Istanbul Film Festival ’18 Review: Unsane

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The rise of iPhone films is upon us and despite what some might think (eg: real films are shot on film!), it is a good rise. Sean Baker’s “Tangerine” led the way and Steven Soderbergh is one of the directors to follow. It’s a method that will inspire young and financially limited filmmakers and as one myself, I am delighted by it. Shot secretly and in ten days, “Unsane” tells the story of Sawyer Valentini (played by the gorgeous, talented, showstopping, my celebrity crush-ahem- Claire Foy), who is involuntarily committed to a mental institution. As if that wasn’t enough, she is forced to face her greatest fear there, her stalker David (Joshua Leonard). But *drum rolls* is it really him, or just her imagination?

Visually, the iPhone look takes a minute or two to get used to but once you do, it feels like watching any other film. It feels like watching a footage that was shot in secrecy, which fits the story so well. The dark colour scheme compliments the trapped feeling of the locations and the suffering of the characters.

“Unsane” is a criticism of healthcare and capitalism. Whilst Sawyer tries to convince the doctors that she is not supposed to be there and George the Nice Nurse is actually her stalker, her fellow inmate Nate (an underused Jay Pharoah) explains to her that it’s all a scam. As long as her health insurance pays for it, they are going to keep her there. The main story of the film might be about Sawyer and her trauma, but it’s wrapped in how healthcare is just another human need that became part of the inescapable capitalistic hegemony. This is only one of the stories, as Nate informs Sawyer that most patients in mental institutions around the country don’t actually belong there. There are beds to be filled and money to be earned, like any other business.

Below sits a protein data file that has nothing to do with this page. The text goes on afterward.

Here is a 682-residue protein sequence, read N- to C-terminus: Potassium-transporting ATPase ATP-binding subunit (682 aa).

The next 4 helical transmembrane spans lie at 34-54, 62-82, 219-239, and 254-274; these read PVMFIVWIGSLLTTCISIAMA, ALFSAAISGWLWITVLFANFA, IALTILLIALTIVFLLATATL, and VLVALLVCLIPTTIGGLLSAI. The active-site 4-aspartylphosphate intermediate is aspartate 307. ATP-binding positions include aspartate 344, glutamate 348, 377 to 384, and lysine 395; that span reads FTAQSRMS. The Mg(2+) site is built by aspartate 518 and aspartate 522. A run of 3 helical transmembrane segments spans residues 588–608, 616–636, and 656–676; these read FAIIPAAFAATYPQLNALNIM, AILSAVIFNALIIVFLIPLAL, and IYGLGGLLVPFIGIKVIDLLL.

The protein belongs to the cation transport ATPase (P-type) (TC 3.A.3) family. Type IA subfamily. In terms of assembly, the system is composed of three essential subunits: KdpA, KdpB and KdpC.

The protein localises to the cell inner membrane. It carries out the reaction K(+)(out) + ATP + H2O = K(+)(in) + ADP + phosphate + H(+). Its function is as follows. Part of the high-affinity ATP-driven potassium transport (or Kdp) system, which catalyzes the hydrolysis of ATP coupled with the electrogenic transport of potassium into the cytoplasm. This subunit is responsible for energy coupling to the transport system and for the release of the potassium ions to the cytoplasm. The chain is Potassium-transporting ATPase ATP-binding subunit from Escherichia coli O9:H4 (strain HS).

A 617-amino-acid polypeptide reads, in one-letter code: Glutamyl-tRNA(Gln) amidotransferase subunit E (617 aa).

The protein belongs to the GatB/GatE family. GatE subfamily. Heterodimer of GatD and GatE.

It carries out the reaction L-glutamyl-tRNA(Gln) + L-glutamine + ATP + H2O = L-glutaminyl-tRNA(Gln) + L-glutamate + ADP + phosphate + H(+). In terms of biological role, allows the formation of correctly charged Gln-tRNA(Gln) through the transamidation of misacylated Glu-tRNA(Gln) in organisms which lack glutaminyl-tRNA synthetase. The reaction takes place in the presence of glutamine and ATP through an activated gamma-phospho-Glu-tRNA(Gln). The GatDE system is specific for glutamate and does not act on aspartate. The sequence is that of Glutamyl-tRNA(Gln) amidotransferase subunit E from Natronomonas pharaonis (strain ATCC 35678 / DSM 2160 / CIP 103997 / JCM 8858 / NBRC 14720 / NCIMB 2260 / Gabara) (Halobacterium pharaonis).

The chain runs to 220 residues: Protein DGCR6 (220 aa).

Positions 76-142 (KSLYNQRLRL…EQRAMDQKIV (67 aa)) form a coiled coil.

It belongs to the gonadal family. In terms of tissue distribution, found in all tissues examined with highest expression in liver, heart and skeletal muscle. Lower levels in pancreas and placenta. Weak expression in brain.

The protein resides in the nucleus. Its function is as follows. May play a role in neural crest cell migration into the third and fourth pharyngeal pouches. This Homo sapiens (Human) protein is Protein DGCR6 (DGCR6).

The film is also a criticism of toxic masculinity and male entitlement. Sawyer’s restraining order and all her efforts to escape her stalker don’t mean anything to David who believes Sawyer belongs to him, and he will go to any length to prove her so. While scenes in the mental institution are nerve-wrecking, the scene that made my chest heavy was the one in which a counsellor (a random appearance by Matt Damon) explains to Sawyer everything she has to do to protect herself from David. Simply moving to another city, leaving her friends and family behind, changing her job, her phone number, and her mail address, all of this is not enough. She has to delete all her social media accounts, tell her friends to never post photos of her, use public transport instead of a car, never go through dark alleys, and a lot of other things that all women have been advised to do at some point in their life. Sawyer’s life is controlled by David even when he’s not there because all that she’s done is not enough to keep him away. There is also Sawyer’s trauma. She keeps seeing David’s face everywhere and when she decides to get help, the help spits on her face, locks her up and treats her like many women are treated – by not believing in her.

“Unsane” is an almost perfect film. The built up, twist and turns, the social commentary are developed greatly until the third act. The finale feels unsatisfactory and not all of developed themes pay off. But it is still a wonderful film by one of the greatest directors of our time, with one of the most promising actresses. It is always great, and inspiring, to watch Soderbergh experiment, whether they succeed or not, and it is refreshing to see Foy in a role where she doesn’t have to drink tea and be stereotypically British.

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